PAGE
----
‘Save My Life’ – that’s the song on our playlist in the car that has been speaking into my heart. Today I listened to it anew – and it reminded me of a message I’d written for our church magazine a few years ago. The timing felt right to update the piece and post it for my blog readers, so here you go!
As I was entering marriage, my mother gave me some great advice about welcoming my husband home from work:
“Never let the dog greet him more warmly than you do.”
The idea might seem humorously absurd, but it does contain a precious nugget of truth: our nearest and dearest deserve the best of us, and we should not fail to give them our love and attention.
It’s now been close to fifteen years since West and I got married, and although we haven’t got a dog to greet us at the door, we do have a gaggle of boys vying for our attention.
There’s a lot going on in our household, and I definitely find that the everyday chaos of life can get in the way of my intentions to give my family the best of me. I’m busy making dinner, sending an email, sorting out my ‘to-do’ list, trying to get everyone where they need to be at the time they need to be there, or simply trying to carve out the head-space to think and plan more than an hour into the future. Talk to any Mama and I’ll bet you’ll find it’s the same for her – and we mothers aren’t the only ones who struggle with managing a multitude of tasks alongside our family’s needs.
So often our lives become so full of ‘doing’ that we allow Life – the real stuff – to happen around us. We end up missing out on interactions with others because life is busy – so busy, in fact, that sometimes we don’t even bother to look up when someone we love enters the room. And what of those who are more peripheral to our everyday lives – how many times do we fail to really notice the people around us?
It takes energy to maintain relationships and show that we care, and if we’re honest we must admit that sometimes we’d just prefer not to expend that energy. Relationships are messy. Truth is, we often end up disappointing the people who most crave our regard because of our unwillingness to make and maintain connections with others.
What would our faith be like if Jesus had just opted out of Relationship? Of course, the idea is ridiculous – Relationship is the reason we were placed on the earth: firstly, that we might enjoy a relationship with our Creator; and secondly, that we might enjoy relationships with those around us. It is the most important thing.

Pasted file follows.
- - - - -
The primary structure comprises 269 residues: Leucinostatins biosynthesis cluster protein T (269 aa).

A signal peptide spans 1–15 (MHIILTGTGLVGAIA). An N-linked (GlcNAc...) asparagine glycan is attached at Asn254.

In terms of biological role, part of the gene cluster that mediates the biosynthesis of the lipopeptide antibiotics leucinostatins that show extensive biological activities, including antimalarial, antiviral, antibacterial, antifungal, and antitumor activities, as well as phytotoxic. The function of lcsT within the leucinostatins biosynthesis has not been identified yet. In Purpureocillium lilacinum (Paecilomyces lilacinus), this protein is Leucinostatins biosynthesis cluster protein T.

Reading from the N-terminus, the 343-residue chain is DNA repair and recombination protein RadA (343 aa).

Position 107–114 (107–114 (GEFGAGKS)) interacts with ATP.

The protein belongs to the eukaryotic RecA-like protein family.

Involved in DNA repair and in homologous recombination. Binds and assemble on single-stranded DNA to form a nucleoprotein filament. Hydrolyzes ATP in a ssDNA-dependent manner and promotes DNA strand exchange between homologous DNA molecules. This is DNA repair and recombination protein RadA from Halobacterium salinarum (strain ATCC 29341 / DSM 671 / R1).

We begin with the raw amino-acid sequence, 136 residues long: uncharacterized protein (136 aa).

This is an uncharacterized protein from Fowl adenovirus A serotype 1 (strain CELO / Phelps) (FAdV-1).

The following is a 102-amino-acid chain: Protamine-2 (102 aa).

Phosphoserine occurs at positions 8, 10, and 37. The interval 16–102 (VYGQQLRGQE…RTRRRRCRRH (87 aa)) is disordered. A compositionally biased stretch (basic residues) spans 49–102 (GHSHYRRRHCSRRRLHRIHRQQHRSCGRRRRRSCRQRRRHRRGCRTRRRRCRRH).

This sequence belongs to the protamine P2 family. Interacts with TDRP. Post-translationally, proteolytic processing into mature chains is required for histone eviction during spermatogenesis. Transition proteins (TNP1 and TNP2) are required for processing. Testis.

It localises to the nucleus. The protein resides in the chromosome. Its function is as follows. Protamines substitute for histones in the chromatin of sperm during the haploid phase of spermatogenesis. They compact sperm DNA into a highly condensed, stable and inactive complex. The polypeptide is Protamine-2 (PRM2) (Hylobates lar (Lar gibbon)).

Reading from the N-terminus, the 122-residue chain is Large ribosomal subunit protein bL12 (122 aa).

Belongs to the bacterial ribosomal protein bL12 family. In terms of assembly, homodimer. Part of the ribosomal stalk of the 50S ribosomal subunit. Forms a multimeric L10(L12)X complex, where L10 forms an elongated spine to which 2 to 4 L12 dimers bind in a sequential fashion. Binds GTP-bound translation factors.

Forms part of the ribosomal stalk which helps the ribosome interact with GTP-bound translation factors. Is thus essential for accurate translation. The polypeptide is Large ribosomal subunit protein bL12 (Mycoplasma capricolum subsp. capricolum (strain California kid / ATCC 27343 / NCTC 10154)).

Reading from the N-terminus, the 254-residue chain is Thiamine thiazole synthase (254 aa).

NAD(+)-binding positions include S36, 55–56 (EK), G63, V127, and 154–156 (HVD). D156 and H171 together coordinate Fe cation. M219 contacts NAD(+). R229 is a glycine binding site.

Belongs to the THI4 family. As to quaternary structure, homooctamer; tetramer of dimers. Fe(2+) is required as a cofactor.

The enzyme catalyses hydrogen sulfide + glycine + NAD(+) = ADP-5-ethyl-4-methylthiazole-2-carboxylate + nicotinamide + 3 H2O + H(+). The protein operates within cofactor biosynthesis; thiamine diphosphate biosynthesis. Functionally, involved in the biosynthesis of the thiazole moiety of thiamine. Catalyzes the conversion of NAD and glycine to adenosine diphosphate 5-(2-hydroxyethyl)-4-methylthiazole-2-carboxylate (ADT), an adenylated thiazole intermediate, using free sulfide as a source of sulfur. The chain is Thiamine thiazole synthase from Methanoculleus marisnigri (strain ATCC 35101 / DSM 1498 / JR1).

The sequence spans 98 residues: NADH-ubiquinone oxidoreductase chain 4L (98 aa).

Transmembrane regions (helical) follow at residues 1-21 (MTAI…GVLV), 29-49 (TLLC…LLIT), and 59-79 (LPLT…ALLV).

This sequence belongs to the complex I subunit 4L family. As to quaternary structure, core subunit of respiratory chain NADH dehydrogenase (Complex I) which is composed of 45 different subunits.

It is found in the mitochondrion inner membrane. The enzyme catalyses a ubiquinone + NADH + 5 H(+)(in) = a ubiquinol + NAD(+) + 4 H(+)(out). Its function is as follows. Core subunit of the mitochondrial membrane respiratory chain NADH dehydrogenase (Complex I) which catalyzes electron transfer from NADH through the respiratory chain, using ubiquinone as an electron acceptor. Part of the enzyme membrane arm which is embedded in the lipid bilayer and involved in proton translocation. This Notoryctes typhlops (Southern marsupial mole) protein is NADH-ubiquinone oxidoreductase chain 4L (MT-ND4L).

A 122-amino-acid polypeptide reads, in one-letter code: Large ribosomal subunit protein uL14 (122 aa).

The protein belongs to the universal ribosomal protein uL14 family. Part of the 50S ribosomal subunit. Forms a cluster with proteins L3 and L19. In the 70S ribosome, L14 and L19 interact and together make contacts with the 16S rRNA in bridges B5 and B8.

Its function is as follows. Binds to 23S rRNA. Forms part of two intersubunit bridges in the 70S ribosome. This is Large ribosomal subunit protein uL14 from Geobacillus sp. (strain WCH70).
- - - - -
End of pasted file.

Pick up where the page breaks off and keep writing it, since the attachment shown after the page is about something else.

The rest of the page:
We all go through seasons of life where we just put our heads down and push on. Sometimes our work and familial obligations pile up – our time seems to be scheduled down to the nanosecond, and we feel that we must rush to ‘do, do, do’ in order to accomplish all the necessary tasks; sometimes we find ourselves in a period of illness or convalescence, and everything ‘normal’ just feels like hard work and too much trouble; sometimes we’re in a new situation and our energy is sapped just trying to find our way. But how often do we manage to put our own agenda and needs aside to make ourselves available to others?
If we are created by God to be in relationship, can we allow ourselves to forfeit the chance to have real relationships with people when we make excuses like we’re ‘too busy’ to make new friends, or ‘too old,’ or when we don’t bother trying because we think that ‘nobody will get me’? What’s stopping us from being to others the friend that we wish we had?
What if, no matter what season of life we were in, we just stopped – and started to live life with our heads up?
Living life with your head up means being willing to engage in the lives of others, being aware of the needs of those around us, and being willing to do what we can to meet those needs. It means engaging with others in a caring, intentional way. It means nurturing our relationships instead of neglecting them. We are never too old, too young, or too busy to contribute to the lives of others.
The next time you’re in your workplace, picking your kids up from school, or just out running errands, I encourage you to remember to look up and really engage with those around you.
When we remember to look up from the things or activities that more commonly draw our attention and focus, we really see the people in our midst. Let’s make ourselves available to those around us.
I, for one, am striving to live life with my head up.